SpaceX claw-boat just fails to catch rocket nose falling from orbit

Elon Musk said the catch was missed by a "few hundred metres"

SpaceX claw-boat just fails to catch rocket nose falling from orbit

SpaceX Mr Steven recovery vessel. Image: Elon Musk/Instagram

Following the excitement generated by the launch of the SpaceX Falcon Heavy rocket last week, the company attempted a new first this afternoon.

The sight of the massive rocket’s two side boosters landing back on earth – upright and in unison – earlier this month served to make the launch the most memorable in years.

This afternoon however, the company looked to recycle more than just the booster.

For the first time, the company fitted out one of its recovery vessels (officially named Mr Steven) with a massive net that it hoped would be able to catch the rocket’s nose cone as it fell back to earth.

The launch - this time featuring one of the company's smaller Falcon 9 rockets - went off without a hitch at 2:20pm today, delivering a number of satellites into orbit.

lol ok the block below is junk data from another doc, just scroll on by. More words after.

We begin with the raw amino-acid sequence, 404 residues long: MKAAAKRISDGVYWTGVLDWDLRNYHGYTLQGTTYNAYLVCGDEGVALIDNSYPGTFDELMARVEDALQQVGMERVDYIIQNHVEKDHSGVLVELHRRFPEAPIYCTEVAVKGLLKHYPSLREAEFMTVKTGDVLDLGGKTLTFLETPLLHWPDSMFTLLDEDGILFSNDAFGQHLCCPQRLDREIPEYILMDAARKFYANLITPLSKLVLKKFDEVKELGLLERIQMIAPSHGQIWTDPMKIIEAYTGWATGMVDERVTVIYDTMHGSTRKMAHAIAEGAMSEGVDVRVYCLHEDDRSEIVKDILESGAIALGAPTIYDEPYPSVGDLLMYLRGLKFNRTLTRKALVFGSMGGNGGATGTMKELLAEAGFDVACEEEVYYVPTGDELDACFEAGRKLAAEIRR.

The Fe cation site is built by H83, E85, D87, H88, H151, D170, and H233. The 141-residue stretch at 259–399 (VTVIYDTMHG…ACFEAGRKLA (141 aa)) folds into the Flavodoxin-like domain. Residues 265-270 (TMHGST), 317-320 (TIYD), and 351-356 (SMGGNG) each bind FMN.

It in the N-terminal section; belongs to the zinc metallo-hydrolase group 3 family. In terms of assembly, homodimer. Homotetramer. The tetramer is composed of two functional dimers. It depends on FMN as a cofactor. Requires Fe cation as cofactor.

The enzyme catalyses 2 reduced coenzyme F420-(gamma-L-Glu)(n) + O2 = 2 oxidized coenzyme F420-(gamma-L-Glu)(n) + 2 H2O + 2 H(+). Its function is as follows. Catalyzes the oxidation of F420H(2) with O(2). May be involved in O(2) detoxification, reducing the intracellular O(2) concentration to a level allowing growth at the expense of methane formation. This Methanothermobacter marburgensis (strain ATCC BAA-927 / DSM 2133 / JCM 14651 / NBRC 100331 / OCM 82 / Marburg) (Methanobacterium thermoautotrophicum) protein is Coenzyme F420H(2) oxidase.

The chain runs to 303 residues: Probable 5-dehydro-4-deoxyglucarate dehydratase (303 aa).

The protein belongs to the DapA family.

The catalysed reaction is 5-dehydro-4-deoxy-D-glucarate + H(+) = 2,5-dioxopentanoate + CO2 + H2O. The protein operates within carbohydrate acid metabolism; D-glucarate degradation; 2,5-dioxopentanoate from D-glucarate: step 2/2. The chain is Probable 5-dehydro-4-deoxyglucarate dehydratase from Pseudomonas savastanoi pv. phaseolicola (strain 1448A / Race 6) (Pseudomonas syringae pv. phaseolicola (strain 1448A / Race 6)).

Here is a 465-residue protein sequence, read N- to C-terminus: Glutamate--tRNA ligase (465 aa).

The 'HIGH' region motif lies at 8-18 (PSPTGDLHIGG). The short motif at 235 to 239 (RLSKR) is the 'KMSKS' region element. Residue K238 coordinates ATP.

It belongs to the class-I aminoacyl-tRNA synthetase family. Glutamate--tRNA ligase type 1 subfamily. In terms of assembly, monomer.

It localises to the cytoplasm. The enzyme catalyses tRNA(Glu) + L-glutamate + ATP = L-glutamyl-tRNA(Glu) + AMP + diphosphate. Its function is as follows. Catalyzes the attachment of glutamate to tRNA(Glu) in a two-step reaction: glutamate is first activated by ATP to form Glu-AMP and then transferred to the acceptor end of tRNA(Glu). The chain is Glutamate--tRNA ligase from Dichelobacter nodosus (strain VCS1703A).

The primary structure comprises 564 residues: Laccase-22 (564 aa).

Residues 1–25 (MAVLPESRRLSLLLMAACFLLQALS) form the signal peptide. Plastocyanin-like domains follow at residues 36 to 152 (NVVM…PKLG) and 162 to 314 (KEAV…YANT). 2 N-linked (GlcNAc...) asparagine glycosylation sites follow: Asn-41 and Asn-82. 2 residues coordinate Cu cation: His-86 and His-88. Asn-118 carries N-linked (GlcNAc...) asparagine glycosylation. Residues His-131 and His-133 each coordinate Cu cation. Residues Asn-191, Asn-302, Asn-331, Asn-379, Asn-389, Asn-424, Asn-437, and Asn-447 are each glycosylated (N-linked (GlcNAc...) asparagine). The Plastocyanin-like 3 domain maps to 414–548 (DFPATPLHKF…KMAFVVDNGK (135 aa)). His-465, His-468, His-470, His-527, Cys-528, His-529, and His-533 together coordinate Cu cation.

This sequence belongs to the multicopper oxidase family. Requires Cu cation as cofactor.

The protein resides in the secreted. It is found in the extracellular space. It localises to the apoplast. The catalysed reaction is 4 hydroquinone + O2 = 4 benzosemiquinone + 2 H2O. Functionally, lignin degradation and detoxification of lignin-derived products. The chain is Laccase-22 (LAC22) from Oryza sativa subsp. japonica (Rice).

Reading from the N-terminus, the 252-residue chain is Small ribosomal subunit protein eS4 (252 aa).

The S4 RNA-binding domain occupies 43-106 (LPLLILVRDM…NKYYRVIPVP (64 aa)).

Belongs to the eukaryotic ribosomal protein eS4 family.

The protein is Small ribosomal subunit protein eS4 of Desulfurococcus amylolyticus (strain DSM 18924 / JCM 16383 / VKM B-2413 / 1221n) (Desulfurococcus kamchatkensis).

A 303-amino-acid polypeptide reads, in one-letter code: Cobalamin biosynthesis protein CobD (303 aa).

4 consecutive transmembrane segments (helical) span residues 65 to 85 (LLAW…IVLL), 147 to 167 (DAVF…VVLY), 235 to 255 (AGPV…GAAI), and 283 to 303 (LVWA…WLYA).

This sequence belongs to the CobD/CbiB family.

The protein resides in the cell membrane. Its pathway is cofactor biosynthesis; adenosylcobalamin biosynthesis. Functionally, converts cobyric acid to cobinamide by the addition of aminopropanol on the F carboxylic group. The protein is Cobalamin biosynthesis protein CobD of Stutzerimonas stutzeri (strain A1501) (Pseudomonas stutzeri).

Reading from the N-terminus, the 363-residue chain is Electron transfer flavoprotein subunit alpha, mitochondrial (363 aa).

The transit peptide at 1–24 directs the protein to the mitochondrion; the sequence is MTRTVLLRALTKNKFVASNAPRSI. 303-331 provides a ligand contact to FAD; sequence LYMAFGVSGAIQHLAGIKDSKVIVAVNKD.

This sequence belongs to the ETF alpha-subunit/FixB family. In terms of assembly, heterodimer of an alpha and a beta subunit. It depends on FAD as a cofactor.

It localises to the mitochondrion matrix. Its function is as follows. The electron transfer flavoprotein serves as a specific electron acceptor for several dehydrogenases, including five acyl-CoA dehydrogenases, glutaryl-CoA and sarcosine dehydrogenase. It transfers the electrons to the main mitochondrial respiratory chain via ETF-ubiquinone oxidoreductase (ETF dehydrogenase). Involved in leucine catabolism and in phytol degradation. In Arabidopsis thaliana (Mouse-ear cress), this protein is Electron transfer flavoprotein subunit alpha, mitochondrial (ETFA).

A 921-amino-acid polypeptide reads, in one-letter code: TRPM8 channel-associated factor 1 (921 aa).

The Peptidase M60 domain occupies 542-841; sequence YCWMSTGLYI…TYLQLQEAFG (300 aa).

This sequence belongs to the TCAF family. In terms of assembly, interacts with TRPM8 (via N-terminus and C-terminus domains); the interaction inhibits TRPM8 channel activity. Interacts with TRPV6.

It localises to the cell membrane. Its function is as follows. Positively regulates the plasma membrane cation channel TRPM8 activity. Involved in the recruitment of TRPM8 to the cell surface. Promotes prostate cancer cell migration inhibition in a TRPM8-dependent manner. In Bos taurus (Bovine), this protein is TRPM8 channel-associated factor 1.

The nose cone – or payload fairing – protects the rocket’s payload – in this case prototype broadband satellites - before releasing them into orbit.

SpaceX has been trying to recover the rocket fairings for the past year but has yet to recover one intact.

The company’s CEO Elon Musk has previously joked that failing to recover the fairing is the equivalent of surrendering a €5m pallet of cash to the sea.

In an a post on Instagram post this afternoon, Mr Musk said the fairing was fitted with onboard thrusters and a guiding system to bring it through the atmosphere intact.

All going to plan, it would then deploy its parafoil and float gently into Mr Steven’s waiting claw.

At around 3:15pm (Irish time) this afternoon, Mr Musk confirmed  the catch was missed "by a few hundred meters" - although the fairing itself landed intact in the water.

The 46-year-old said that he is confident the lessons learned today will lead to a successful catch in the coming months.